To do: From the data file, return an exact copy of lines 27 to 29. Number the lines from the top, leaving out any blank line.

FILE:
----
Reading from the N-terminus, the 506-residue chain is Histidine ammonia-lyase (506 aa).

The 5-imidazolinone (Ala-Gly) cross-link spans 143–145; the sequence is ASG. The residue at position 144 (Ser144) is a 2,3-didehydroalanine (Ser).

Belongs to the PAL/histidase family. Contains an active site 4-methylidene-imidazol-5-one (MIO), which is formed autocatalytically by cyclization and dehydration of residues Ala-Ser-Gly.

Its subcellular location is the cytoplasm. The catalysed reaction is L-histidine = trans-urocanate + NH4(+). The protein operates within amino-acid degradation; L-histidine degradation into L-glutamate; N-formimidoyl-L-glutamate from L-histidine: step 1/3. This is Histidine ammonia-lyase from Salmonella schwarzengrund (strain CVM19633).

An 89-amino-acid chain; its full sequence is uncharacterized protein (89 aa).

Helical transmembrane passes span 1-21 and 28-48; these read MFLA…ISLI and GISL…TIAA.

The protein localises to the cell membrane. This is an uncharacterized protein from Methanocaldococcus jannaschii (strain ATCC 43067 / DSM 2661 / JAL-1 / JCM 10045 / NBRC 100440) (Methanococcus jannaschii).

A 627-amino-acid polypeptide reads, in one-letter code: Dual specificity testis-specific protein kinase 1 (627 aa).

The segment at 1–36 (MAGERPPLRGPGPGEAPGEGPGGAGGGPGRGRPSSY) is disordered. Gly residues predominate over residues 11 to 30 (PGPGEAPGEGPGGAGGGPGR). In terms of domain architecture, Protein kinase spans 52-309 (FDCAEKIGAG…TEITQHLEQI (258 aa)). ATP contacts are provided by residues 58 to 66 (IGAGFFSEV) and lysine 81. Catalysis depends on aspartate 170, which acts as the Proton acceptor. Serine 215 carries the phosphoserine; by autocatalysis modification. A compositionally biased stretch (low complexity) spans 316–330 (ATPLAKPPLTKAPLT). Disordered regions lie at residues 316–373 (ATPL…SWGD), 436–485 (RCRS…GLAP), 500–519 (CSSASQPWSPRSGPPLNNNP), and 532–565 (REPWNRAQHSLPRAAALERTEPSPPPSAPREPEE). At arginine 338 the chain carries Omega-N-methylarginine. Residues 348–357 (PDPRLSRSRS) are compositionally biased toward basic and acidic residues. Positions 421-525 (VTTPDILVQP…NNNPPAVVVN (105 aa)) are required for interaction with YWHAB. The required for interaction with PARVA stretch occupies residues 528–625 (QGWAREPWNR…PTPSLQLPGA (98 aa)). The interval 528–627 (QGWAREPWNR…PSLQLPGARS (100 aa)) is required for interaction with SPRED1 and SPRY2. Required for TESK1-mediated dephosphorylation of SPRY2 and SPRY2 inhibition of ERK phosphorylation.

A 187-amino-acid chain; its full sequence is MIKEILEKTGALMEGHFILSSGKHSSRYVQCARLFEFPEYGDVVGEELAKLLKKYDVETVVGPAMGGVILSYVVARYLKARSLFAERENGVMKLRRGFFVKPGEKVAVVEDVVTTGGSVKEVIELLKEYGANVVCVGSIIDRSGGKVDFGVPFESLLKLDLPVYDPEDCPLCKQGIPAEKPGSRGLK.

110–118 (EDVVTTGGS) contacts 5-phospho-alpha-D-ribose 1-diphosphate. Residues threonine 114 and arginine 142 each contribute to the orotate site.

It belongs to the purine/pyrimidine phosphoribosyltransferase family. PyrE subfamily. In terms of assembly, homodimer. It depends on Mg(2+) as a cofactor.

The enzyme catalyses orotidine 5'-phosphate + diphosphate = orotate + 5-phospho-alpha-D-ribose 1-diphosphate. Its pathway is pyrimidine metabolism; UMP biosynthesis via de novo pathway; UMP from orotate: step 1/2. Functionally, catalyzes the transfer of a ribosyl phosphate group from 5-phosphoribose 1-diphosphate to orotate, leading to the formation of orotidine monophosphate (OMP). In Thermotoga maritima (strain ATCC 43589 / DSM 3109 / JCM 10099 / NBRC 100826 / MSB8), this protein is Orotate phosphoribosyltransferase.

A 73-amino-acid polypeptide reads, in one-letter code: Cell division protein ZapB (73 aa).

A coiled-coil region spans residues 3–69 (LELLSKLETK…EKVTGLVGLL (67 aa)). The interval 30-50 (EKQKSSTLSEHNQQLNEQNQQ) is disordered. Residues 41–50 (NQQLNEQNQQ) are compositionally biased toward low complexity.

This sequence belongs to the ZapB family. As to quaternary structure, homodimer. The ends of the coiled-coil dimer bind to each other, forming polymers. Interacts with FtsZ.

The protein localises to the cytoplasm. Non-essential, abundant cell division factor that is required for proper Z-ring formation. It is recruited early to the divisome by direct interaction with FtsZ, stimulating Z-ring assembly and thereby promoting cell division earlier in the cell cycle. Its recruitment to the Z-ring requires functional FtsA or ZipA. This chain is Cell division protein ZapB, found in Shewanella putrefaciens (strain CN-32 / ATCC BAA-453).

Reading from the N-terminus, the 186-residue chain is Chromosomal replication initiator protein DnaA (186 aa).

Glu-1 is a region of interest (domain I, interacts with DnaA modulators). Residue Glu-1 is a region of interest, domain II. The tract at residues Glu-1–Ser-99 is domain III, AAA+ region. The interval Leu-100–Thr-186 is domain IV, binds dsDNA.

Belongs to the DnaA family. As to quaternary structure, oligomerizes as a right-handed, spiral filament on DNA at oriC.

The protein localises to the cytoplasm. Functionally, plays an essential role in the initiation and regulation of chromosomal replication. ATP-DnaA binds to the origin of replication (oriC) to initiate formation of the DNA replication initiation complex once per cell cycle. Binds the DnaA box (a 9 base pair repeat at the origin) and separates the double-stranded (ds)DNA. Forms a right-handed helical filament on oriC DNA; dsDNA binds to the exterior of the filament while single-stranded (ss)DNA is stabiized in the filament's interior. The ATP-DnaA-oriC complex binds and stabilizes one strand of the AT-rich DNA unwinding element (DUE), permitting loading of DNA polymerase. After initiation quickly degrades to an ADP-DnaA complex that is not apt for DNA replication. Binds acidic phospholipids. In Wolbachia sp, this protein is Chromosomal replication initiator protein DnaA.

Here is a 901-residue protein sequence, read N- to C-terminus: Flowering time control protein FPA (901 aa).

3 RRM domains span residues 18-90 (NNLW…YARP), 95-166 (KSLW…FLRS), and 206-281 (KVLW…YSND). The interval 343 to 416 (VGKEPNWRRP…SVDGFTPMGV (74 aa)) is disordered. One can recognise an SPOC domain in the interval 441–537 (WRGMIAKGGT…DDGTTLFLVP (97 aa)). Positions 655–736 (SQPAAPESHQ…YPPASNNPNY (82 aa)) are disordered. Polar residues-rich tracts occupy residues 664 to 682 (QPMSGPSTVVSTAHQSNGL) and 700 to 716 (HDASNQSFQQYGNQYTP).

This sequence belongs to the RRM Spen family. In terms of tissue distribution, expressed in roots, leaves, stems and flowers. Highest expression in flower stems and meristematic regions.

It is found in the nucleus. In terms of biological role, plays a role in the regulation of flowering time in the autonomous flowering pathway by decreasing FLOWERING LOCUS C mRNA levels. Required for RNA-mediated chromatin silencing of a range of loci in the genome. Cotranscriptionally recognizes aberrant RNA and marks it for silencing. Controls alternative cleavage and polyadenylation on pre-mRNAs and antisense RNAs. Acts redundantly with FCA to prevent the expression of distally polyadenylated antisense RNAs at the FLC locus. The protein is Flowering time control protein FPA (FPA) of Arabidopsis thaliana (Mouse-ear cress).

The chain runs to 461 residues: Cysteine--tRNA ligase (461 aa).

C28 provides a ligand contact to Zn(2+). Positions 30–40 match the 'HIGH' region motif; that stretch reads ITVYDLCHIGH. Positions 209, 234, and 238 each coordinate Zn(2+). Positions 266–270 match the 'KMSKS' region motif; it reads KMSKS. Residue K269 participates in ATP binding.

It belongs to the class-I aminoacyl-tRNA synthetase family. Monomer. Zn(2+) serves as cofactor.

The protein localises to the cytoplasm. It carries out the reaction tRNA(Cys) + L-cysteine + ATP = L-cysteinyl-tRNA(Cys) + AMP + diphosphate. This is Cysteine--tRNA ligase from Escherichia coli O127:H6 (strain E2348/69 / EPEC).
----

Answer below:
C28 provides a ligand contact to Zn(2+). Positions 30–40 match the 'HIGH' region motif; that stretch reads ITVYDLCHIGH. Positions 209, 234, and 238 each coordinate Zn(2+). Positions 266–270 match the 'KMSKS' region motif; it reads KMSKS. Residue K269 participates in ATP binding.

It belongs to the class-I aminoacyl-tRNA synthetase family. Monomer. Zn(2+) serves as cofactor.

The protein localises to the cytoplasm. It carries out the reaction tRNA(Cys) + L-cysteine + ATP = L-cysteinyl-tRNA(Cys) + AMP + diphosphate. This is Cysteine--tRNA ligase from Escherichia coli O127:H6 (strain E2348/69 / EPEC).